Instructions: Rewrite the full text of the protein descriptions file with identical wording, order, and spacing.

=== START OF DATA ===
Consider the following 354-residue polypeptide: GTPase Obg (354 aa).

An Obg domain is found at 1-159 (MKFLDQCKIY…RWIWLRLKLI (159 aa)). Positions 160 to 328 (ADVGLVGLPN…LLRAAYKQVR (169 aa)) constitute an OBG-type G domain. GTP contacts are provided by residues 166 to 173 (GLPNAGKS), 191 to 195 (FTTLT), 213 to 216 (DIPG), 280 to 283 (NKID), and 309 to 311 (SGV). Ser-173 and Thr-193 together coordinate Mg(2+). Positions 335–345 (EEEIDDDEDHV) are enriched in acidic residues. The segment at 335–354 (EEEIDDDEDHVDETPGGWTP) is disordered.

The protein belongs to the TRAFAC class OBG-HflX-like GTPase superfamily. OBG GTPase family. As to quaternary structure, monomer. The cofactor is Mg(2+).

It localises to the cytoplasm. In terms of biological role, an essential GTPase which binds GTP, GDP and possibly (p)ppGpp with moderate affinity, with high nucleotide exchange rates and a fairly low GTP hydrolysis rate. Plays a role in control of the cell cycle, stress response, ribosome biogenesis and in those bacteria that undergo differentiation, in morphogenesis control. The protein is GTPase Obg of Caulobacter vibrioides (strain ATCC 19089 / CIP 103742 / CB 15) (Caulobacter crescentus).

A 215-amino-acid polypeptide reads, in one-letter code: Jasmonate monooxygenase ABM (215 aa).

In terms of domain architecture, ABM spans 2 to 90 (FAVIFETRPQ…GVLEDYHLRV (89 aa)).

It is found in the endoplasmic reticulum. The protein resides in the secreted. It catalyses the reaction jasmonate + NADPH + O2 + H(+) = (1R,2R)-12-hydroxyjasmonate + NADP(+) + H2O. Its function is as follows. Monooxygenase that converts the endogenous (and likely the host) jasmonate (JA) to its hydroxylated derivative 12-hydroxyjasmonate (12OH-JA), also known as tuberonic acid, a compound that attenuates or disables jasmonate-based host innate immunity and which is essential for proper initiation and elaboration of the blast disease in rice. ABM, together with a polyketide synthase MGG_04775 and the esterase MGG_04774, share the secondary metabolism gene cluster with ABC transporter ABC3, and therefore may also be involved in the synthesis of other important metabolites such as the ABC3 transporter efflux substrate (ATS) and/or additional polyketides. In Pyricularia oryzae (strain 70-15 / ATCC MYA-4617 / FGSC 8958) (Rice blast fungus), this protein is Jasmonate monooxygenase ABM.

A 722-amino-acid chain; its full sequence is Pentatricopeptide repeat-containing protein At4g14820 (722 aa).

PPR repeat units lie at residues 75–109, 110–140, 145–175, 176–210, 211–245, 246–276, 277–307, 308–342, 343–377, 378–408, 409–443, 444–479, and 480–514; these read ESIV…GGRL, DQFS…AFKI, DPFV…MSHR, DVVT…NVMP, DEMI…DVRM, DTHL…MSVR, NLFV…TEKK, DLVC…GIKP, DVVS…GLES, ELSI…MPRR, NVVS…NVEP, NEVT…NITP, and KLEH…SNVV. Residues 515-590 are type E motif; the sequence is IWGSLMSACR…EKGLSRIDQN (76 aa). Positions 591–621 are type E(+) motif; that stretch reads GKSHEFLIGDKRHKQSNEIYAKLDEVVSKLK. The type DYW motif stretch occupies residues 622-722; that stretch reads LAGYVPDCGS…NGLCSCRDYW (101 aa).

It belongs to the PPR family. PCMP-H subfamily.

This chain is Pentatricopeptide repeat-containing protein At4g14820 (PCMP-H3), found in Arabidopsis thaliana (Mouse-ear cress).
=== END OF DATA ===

Consider the following 354-residue polypeptide: GTPase Obg (354 aa).

An Obg domain is found at 1-159 (MKFLDQCKIY…RWIWLRLKLI (159 aa)). Positions 160 to 328 (ADVGLVGLPN…LLRAAYKQVR (169 aa)) constitute an OBG-type G domain. GTP contacts are provided by residues 166 to 173 (GLPNAGKS), 191 to 195 (FTTLT), 213 to 216 (DIPG), 280 to 283 (NKID), and 309 to 311 (SGV). Ser-173 and Thr-193 together coordinate Mg(2+). Positions 335–345 (EEEIDDDEDHV) are enriched in acidic residues. The segment at 335–354 (EEEIDDDEDHVDETPGGWTP) is disordered.

The protein belongs to the TRAFAC class OBG-HflX-like GTPase superfamily. OBG GTPase family. As to quaternary structure, monomer. The cofactor is Mg(2+).

It localises to the cytoplasm. In terms of biological role, an essential GTPase which binds GTP, GDP and possibly (p)ppGpp with moderate affinity, with high nucleotide exchange rates and a fairly low GTP hydrolysis rate. Plays a role in control of the cell cycle, stress response, ribosome biogenesis and in those bacteria that undergo differentiation, in morphogenesis control. The protein is GTPase Obg of Caulobacter vibrioides (strain ATCC 19089 / CIP 103742 / CB 15) (Caulobacter crescentus).

A 215-amino-acid polypeptide reads, in one-letter code: Jasmonate monooxygenase ABM (215 aa).

In terms of domain architecture, ABM spans 2 to 90 (FAVIFETRPQ…GVLEDYHLRV (89 aa)).

It is found in the endoplasmic reticulum. The protein resides in the secreted. It catalyses the reaction jasmonate + NADPH + O2 + H(+) = (1R,2R)-12-hydroxyjasmonate + NADP(+) + H2O. Its function is as follows. Monooxygenase that converts the endogenous (and likely the host) jasmonate (JA) to its hydroxylated derivative 12-hydroxyjasmonate (12OH-JA), also known as tuberonic acid, a compound that attenuates or disables jasmonate-based host innate immunity and which is essential for proper initiation and elaboration of the blast disease in rice. ABM, together with a polyketide synthase MGG_04775 and the esterase MGG_04774, share the secondary metabolism gene cluster with ABC transporter ABC3, and therefore may also be involved in the synthesis of other important metabolites such as the ABC3 transporter efflux substrate (ATS) and/or additional polyketides. In Pyricularia oryzae (strain 70-15 / ATCC MYA-4617 / FGSC 8958) (Rice blast fungus), this protein is Jasmonate monooxygenase ABM.

A 722-amino-acid chain; its full sequence is Pentatricopeptide repeat-containing protein At4g14820 (722 aa).

PPR repeat units lie at residues 75–109, 110–140, 145–175, 176–210, 211–245, 246–276, 277–307, 308–342, 343–377, 378–408, 409–443, 444–479, and 480–514; these read ESIV…GGRL, DQFS…AFKI, DPFV…MSHR, DVVT…NVMP, DEMI…DVRM, DTHL…MSVR, NLFV…TEKK, DLVC…GIKP, DVVS…GLES, ELSI…MPRR, NVVS…NVEP, NEVT…NITP, and KLEH…SNVV. Residues 515-590 are type E motif; the sequence is IWGSLMSACR…EKGLSRIDQN (76 aa). Positions 591–621 are type E(+) motif; that stretch reads GKSHEFLIGDKRHKQSNEIYAKLDEVVSKLK. The type DYW motif stretch occupies residues 622-722; that stretch reads LAGYVPDCGS…NGLCSCRDYW (101 aa).

It belongs to the PPR family. PCMP-H subfamily.

This chain is Pentatricopeptide repeat-containing protein At4g14820 (PCMP-H3), found in Arabidopsis thaliana (Mouse-ear cress).